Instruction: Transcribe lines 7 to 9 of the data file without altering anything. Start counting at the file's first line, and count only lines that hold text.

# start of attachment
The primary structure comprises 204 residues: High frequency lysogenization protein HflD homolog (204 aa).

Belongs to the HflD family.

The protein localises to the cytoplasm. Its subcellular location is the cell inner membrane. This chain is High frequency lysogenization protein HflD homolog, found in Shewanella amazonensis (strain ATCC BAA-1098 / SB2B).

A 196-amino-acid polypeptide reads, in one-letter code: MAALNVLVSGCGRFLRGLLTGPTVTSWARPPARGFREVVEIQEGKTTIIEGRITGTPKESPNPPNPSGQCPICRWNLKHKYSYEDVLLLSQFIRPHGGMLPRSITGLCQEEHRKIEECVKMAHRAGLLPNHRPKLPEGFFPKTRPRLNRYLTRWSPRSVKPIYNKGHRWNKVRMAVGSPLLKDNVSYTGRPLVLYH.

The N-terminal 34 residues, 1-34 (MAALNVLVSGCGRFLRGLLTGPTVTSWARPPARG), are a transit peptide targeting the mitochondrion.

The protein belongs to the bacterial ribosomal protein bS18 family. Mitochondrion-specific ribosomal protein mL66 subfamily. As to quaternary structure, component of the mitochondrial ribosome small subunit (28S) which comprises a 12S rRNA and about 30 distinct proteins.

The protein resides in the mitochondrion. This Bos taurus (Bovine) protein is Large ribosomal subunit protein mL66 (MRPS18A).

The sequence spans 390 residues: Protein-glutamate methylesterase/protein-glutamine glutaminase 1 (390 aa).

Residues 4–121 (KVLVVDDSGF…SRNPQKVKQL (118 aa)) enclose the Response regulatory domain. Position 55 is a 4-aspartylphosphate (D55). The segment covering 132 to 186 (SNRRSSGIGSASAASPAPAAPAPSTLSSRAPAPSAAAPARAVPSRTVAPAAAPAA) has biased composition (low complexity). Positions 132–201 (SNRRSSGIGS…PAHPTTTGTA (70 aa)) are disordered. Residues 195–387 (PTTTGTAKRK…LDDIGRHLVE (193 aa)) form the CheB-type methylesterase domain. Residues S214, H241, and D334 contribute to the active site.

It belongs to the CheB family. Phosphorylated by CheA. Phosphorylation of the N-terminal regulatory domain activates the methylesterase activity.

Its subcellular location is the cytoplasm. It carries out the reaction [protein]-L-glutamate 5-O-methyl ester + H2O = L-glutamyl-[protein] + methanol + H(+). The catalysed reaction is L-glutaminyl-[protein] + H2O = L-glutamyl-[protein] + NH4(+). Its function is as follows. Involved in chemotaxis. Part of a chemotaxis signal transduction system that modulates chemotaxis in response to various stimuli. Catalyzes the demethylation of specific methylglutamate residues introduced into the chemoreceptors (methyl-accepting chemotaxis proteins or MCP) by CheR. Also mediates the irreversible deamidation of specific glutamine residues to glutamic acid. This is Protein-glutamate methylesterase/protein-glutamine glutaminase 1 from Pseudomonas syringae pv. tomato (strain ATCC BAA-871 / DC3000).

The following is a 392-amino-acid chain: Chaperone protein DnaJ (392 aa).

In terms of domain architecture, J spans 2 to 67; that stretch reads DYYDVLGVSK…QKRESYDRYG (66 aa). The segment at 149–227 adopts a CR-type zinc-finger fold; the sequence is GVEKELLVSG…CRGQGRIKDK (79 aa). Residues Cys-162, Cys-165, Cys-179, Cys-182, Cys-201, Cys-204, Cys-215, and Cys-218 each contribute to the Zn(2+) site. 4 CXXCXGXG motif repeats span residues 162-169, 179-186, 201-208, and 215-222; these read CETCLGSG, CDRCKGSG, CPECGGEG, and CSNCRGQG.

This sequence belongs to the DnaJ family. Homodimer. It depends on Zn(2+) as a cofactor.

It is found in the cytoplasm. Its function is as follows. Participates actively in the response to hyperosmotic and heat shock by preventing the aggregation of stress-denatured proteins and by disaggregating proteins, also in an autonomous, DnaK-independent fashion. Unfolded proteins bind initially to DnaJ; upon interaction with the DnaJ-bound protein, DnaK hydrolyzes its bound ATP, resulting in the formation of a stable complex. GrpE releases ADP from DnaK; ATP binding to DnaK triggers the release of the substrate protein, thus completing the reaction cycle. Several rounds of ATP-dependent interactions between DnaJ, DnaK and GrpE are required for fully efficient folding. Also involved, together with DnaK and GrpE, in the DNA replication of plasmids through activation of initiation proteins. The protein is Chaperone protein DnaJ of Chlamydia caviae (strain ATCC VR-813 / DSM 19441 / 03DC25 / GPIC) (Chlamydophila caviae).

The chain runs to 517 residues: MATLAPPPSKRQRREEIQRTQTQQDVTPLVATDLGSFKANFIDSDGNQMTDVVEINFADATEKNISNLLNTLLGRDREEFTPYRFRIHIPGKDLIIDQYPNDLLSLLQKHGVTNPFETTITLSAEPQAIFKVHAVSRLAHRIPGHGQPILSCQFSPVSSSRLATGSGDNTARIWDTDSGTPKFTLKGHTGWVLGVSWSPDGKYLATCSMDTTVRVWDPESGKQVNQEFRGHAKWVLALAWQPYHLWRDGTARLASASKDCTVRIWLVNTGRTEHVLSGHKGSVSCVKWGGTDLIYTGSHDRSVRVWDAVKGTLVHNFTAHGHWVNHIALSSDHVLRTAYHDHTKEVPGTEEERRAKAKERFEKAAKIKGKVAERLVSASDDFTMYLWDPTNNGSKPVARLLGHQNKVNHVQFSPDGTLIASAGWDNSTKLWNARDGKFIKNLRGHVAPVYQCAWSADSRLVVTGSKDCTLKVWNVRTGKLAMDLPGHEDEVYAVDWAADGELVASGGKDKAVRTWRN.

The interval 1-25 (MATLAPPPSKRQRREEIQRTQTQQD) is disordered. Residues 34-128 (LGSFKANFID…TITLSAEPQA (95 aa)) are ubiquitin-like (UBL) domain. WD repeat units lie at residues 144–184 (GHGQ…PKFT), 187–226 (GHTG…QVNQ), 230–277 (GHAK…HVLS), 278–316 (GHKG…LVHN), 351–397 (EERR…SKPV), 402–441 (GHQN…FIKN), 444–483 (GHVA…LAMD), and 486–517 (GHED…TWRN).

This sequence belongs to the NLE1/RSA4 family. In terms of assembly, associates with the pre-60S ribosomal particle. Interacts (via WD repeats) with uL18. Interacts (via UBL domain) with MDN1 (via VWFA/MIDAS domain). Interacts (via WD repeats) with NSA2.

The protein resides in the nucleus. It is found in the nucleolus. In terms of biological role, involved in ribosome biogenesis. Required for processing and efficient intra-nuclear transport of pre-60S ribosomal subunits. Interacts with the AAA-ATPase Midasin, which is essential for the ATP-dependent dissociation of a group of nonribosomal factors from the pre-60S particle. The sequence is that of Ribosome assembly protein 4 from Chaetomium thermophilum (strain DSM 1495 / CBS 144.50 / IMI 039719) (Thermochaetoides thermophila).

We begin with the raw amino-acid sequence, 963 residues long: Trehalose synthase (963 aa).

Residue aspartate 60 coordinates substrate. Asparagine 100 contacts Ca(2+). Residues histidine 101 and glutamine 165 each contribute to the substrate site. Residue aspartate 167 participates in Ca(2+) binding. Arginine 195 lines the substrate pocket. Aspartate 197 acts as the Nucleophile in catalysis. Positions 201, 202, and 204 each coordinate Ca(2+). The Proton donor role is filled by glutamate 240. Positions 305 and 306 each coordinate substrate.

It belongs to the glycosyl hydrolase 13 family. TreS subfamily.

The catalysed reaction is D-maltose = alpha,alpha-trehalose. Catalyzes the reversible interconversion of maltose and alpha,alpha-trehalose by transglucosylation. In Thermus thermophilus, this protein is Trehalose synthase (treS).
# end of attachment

The protein resides in the mitochondrion. This Bos taurus (Bovine) protein is Large ribosomal subunit protein mL66 (MRPS18A).

The sequence spans 390 residues: Protein-glutamate methylesterase/protein-glutamine glutaminase 1 (390 aa).

Residues 4–121 (KVLVVDDSGF…SRNPQKVKQL (118 aa)) enclose the Response regulatory domain. Position 55 is a 4-aspartylphosphate (D55). The segment covering 132 to 186 (SNRRSSGIGSASAASPAPAAPAPSTLSSRAPAPSAAAPARAVPSRTVAPAAAPAA) has biased composition (low complexity). Positions 132–201 (SNRRSSGIGS…PAHPTTTGTA (70 aa)) are disordered. Residues 195–387 (PTTTGTAKRK…LDDIGRHLVE (193 aa)) form the CheB-type methylesterase domain. Residues S214, H241, and D334 contribute to the active site.